Based on Plaintiffs' (and the trial court's) interpretation of Section 2.4 - where Plaintiffs could duly "assert" a claim by simply commencing an action without otherwise notifying Defendants by 2 July 2010 - Plaintiffs could have waited until Defendants had stepped aside as Property managers to notify Defendants of this lawsuit. For instance, under Plaintiffs' and the trial court's interpretation, Plaintiff could have waited until 22 July 2010 to file their Complaint (pursuant to the 20-day extension provided in Rule 3). And then Plaintiffs could have waited at least until September 2010 to serve their Summons/Complaint on Defendants. In fact, by taking advantage of Rule 4(d) of our Rules of Civil Procedure, Plaintiffs could have kept Defendants in the dark about their intentions well into 2011 by extending the Summons or suing out successive alias and pluries summonses. In other words, based on Plaintiffs' interpretation, it would have been possible that Defendants have completed their agreement to fully step aside as Property managers and that Plaintiffs' chosen manager would have fully been in place as manager without Defendants ever having any knowledge that Plaintiffs still intended to assert claims against them.
It may be argued that time was not of the essence with regard to the 2 July 2010 deadline. In other words, if time was not of the essence with respect to the 2 July 2010 date, Plaintiffs had a reasonable time after 2 July 2010 to provide the written notice to Defendants. However, Plaintiffs failed to make any such argument either to the trial court or on appeal to our Court. Therefore, any argument that time was not of the essence is waived. N.C. R. App. P. 28.
But assuming that the argument was preserved, we believe that time was of the essence and 2 July 2010 was a hard deadline. Section 2.4 of the Settlement Agreement, which essentially provided Plaintiffs with a unilateral option to exclude claims from the reach of the release, is similar to an option contract to purchase real estate. In an option contract, the potential buyer pays consideration for the "option," but not the obligation, to purchase certain real estate at a specified price if exercised by a specified date. And our Supreme Court has stated that time is automatically of the essence as to the option date in such contracts. See Ferguson v. Phillips, 268 N.C. 353, 355, 150 S.E.2d 518, 520 (1966) ("Options being unilateral in their inception are construed strictly in favor of the maker, because the other party is not bound to performance[.]"). Similarly, under the Settlement Agreement, Plaintiffs were given the unilateral option to back out of its obligation to release Defendants from all claims. They could simply notify Defendants that they did not want to release claims. Defendants, on the other hand, did not have the option to back out unilaterally. Rather, they could only do so if Plaintiffs first decided to back out.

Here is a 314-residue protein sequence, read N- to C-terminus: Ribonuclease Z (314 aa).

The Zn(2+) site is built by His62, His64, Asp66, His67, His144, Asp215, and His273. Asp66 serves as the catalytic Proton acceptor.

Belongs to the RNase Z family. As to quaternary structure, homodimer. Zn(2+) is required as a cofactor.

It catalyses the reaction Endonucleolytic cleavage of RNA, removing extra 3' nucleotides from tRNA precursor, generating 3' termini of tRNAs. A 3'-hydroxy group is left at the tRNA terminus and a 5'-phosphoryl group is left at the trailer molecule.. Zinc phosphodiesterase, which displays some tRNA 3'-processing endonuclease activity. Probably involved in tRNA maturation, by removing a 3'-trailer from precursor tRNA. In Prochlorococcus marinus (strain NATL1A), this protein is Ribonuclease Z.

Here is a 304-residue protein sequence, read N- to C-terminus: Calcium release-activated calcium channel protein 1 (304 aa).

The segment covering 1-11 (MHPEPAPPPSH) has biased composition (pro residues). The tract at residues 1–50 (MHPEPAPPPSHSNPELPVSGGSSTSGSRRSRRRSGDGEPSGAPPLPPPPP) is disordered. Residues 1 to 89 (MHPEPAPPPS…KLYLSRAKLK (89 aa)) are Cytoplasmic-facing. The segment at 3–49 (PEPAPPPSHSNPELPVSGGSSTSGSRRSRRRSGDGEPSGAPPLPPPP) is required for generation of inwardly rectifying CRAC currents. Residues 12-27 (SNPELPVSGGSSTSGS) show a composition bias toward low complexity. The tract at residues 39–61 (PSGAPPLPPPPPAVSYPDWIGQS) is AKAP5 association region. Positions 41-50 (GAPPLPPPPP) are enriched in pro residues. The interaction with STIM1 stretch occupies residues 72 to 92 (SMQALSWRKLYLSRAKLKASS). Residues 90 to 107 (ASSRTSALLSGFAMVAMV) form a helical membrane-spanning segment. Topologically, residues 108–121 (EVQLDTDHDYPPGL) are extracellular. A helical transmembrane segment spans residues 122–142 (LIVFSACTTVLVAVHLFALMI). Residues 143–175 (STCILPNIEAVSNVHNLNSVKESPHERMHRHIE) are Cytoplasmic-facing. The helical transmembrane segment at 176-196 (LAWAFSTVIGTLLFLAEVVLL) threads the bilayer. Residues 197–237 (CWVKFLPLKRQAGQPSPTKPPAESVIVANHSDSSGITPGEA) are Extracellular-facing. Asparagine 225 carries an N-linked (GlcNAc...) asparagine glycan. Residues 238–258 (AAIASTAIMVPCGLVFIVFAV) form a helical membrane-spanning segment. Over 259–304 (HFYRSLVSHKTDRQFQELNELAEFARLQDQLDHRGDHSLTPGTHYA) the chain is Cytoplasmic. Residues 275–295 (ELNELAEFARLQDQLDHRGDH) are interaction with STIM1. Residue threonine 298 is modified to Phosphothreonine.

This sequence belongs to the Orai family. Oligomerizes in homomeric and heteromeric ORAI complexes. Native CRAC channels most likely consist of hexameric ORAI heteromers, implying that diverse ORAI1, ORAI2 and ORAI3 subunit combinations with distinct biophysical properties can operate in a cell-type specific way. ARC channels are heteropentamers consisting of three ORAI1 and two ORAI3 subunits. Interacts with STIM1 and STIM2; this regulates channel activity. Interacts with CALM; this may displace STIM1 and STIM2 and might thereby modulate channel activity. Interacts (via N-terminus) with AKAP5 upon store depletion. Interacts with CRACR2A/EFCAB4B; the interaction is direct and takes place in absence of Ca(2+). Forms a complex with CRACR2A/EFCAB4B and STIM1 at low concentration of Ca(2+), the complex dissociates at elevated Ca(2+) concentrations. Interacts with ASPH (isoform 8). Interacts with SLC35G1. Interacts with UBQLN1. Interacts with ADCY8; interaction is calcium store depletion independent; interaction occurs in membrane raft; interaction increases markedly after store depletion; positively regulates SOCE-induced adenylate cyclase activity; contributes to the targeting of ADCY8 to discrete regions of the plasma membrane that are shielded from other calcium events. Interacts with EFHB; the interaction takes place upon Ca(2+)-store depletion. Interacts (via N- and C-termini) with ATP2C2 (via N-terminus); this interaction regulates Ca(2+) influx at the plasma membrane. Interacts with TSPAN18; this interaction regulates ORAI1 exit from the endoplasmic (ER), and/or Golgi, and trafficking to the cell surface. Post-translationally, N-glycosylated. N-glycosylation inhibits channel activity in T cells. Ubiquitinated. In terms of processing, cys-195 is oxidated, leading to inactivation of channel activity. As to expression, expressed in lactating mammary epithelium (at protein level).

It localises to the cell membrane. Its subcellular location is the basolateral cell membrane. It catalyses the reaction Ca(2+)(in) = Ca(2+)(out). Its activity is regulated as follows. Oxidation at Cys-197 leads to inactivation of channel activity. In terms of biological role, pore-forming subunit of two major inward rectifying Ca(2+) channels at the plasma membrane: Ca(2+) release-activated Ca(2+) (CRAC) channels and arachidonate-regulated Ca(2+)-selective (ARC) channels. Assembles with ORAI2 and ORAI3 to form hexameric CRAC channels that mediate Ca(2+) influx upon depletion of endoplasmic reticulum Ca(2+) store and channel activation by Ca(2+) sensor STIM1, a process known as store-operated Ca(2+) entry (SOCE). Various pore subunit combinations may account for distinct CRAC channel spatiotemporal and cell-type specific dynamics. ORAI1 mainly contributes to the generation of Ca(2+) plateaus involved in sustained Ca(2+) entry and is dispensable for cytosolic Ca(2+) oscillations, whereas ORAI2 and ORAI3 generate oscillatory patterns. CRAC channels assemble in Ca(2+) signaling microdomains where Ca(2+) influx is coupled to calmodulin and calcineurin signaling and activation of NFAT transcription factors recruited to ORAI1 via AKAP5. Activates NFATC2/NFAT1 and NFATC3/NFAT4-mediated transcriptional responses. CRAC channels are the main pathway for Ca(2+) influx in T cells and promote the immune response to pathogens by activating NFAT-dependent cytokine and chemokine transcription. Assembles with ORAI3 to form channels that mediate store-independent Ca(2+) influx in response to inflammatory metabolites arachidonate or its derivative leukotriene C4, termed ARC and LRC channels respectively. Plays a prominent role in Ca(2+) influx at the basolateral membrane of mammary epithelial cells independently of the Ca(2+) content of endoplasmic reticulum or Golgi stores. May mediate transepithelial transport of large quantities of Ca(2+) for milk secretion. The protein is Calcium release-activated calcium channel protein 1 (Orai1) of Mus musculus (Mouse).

Additionally, we believe that the Settlement Agreement, when read as a whole, otherwise suggests that the parties intended for 2 July 2010 to be of the essence. Specifically, the Settlement Agreement provided that the statutes of limitations regarding any potential claims would not be tolled beyond 2 July 2010. And, as our Supreme Court has recognized, "[s]tatutes of limitations are inflexible and unyielding. They operate inexorably without reference to the merits of [a] plaintiff's cause of action." Pearce v. N.C. Highway, 310 N.C. 445, 451, 312 S.E.2d 421, 425 (1984).
We note Plaintiffs' brief contains an argument that Defendants waived the "notice" requirement contained in Section 2.4 of the Settlement Agreement based on Defendants' "previous position that their own obligations under the Settlement Agreement had been voided under this same language in Section 2.4." In support of their argument, Plaintiffs cite to statements made by an employee during the course of this litigation and quote McDonald v. Medford, 111 N.C. App. 643, 648, 433 S.E.2d 231, ___ (1993) that "[w]here parties, through their actions, have placed a practical interpretation on their contract after executing it, the courts will ordinarily give it that construction[.]" However, Plaintiffs do not state what "actions" Defendants took to indicate that they were voiding their obligations under Section 2.4. They do not point to anything in the record which suggests that Defendants attempted to step back in as Property managers once they became aware of this lawsuit. And the trial court did not make any findings to that effect. On the contrary, in their Answer, Defendants expressly assert that all Plaintiffs' claims had been settled and released by virtue of the Settlement Agreement. Accordingly, we conclude that Plaintiffs have failed to demonstrate from the record that a genuine issue of material fact exists that Defendants waived the notice provision contained in Section 2.4 of the Settlement Agreement.
We conclude that all of Plaintiffs claims against Defendants concerning the Property are barred by operation of the Settlement Agreement. The trial court, though, only granted Defendants' motion for summary judgment in part, allowing the NC Securities Claims to proceed. Therefore, we affirm in part and reverse in part the trial court's order. We remand that matter to the trial court with instructions to enter judgment in favor of Defendants on all claims asserted by Plaintiffs.
AFFIRMED IN PART, REVERSED IN PART AND REMANDED.
Judges BRYANT and TYSON concur.